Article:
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Can you publish a guitar?

CJ Chilvers
CJ Chilvers
1 min read

Blank canvases products are everywhere. Pens, watches, cars, guitars — there are certain objects that attract artists to create. I love digging into why.

In a way, it’s just a different form of publishing. It seems like all the same rules apply: create, edit, integrate, and ship. Repeat until death.

January is Winter NAMM month. It’s the time of year when music merchants all over the world fly to the U.S. to see the latest product designs, especially the guitars. It's when we all get to see what the artists behind each guitar company have shipped.

My favorites this year? Yvette Young’s new signature model sports a color I want on everything!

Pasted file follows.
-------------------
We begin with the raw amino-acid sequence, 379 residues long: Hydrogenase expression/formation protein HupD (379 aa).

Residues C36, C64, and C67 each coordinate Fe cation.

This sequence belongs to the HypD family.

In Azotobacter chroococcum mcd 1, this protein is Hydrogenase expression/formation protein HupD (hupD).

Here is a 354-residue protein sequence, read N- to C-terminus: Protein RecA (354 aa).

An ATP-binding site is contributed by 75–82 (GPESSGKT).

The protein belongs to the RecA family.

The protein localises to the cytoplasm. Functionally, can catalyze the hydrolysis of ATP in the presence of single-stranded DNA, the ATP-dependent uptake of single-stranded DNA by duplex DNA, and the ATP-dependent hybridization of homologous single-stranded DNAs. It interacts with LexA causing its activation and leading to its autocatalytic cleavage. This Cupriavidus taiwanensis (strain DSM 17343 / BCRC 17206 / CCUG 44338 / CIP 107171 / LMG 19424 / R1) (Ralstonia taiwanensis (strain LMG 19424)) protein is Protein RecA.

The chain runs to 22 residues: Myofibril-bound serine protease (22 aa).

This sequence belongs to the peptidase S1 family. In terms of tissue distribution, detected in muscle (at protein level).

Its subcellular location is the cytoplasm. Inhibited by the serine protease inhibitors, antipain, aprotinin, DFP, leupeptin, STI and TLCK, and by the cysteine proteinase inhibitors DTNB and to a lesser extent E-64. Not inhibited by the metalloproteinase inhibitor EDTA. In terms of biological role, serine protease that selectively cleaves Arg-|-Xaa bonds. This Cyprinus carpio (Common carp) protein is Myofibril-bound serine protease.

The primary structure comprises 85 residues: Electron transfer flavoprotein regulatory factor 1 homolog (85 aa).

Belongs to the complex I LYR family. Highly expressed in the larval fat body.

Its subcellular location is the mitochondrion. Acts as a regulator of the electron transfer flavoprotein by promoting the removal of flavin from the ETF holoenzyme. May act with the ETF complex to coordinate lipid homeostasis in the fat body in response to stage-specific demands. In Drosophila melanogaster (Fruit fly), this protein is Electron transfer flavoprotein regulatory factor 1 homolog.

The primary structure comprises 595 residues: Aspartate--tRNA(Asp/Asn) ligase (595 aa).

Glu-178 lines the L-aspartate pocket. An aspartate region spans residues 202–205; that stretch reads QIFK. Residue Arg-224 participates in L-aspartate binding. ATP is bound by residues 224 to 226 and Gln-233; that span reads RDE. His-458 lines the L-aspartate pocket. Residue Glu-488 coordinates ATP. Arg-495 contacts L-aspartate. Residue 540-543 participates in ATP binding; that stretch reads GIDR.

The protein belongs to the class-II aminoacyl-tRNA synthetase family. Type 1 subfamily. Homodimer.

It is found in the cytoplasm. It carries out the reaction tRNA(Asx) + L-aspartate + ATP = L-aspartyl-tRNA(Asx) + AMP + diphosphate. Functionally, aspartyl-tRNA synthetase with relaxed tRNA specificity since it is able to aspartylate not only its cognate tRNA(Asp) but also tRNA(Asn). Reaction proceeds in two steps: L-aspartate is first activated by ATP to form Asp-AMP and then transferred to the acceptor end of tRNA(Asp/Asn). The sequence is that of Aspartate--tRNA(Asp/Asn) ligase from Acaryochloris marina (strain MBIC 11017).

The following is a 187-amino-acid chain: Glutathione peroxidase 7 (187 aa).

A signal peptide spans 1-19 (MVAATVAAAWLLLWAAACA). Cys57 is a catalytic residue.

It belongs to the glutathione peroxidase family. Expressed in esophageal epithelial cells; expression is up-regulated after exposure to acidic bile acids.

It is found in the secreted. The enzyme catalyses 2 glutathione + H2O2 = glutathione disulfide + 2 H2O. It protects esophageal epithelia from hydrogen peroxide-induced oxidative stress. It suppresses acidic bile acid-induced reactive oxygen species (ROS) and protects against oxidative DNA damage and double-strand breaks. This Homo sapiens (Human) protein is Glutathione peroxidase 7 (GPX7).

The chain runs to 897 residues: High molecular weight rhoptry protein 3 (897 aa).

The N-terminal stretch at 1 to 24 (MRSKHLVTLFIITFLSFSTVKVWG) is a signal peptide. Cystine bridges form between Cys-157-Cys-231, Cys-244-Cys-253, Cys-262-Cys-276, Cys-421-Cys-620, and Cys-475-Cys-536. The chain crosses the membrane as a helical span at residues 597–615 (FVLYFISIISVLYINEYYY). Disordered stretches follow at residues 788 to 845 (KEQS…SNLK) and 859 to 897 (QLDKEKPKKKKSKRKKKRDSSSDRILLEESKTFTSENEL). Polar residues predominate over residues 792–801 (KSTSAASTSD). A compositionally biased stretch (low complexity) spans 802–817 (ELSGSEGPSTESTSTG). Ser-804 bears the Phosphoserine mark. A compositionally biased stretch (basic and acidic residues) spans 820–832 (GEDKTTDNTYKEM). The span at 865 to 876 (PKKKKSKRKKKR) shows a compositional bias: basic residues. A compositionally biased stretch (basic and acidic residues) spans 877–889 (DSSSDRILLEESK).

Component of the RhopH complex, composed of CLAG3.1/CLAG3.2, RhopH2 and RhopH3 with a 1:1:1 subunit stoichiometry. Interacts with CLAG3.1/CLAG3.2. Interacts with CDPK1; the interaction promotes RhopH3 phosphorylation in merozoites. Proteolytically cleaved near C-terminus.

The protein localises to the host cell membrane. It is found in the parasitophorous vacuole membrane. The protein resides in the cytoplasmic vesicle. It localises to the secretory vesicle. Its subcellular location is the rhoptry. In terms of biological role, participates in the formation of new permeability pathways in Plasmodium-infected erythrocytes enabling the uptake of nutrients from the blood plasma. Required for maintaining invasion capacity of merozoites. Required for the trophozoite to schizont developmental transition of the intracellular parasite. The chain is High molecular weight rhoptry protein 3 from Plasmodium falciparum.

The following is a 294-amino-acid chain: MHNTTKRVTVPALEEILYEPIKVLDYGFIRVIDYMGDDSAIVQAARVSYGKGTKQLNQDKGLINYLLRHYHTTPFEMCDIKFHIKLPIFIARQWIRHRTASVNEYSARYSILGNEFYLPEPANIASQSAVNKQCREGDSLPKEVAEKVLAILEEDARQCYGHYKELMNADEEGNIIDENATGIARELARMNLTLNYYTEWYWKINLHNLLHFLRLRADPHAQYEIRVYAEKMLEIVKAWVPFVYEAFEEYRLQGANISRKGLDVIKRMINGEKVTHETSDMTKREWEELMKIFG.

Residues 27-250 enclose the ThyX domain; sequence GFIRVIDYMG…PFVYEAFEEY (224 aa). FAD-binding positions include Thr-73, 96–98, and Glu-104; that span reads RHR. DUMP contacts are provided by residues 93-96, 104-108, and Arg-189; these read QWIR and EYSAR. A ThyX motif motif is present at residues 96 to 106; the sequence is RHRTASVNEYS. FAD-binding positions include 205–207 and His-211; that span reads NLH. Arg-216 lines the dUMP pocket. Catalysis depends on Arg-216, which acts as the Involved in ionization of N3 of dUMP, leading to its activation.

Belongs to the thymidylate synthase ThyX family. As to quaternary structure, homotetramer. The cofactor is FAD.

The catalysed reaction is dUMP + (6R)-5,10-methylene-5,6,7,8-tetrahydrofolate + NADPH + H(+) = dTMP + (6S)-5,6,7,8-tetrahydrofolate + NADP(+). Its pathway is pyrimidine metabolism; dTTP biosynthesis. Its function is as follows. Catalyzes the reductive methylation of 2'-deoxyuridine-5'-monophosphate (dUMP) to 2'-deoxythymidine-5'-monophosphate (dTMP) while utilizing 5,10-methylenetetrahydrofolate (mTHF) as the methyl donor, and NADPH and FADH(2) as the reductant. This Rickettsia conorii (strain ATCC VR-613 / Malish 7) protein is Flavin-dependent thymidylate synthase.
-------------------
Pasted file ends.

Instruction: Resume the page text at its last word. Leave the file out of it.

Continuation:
Kramer’s embrace of the 80s is the equivalent of watching Predator, Roadhouse or any one of a dozen buddy-cop movies. It’s unapologetically brazen. I remember it was impossible to find a Kramer at any reasonable price back then. They’re all within reach now. So strange.

Fender, as usual, brings the high-ticket art objects. But their jewel-encrusted, Fabergé egg $560,000 guitar is an eyesore meant for someone with more dollars than sense.

See that? It's art. It's publishing. It's shipping something that in the words of Seth Godin, "might not work." You're going to miss more than you hit, so you have to take a lot of shots. I've published thousands of posts and newsletters. I could maybe count a few dozen that I think are great. But it took the rest of those misses to get me there.

And, by the way, the best guitar for the money wasn’t even new at the show, it was announced two months earlier: the “Texas tea”-finished Fender Tele Ultra. Last year if you told me I’d even “like” a Telecaster, I’d laugh in your face. This year it’s the only new guitar I'd really want. That’s how good it is.